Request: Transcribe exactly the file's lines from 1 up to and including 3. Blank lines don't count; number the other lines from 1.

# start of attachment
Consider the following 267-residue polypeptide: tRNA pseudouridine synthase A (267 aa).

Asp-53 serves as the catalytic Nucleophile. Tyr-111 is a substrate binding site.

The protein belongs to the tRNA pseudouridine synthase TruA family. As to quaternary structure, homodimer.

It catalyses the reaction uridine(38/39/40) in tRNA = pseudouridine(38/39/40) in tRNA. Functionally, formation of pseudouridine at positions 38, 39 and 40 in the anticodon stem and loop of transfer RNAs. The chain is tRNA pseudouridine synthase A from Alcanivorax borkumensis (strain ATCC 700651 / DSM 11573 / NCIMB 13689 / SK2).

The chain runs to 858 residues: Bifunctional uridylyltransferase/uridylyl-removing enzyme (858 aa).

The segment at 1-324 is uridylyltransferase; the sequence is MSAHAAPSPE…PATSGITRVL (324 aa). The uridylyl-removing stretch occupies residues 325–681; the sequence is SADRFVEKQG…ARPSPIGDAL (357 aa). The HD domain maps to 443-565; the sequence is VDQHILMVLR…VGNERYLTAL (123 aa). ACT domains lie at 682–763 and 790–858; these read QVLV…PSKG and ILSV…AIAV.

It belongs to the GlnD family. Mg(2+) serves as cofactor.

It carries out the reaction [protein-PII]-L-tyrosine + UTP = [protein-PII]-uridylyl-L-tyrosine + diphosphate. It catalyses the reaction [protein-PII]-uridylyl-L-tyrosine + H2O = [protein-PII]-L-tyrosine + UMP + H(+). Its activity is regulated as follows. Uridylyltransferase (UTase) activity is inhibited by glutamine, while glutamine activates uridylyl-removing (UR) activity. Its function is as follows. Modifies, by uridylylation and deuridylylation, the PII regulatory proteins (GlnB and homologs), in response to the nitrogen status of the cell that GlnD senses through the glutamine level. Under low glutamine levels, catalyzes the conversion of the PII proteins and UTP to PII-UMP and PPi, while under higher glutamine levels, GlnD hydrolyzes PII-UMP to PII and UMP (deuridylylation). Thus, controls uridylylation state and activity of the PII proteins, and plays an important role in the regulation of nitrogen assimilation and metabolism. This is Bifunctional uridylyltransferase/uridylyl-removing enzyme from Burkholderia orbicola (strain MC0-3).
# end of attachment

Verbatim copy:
Consider the following 267-residue polypeptide: tRNA pseudouridine synthase A (267 aa).

Asp-53 serves as the catalytic Nucleophile. Tyr-111 is a substrate binding site.

The protein belongs to the tRNA pseudouridine synthase TruA family. As to quaternary structure, homodimer.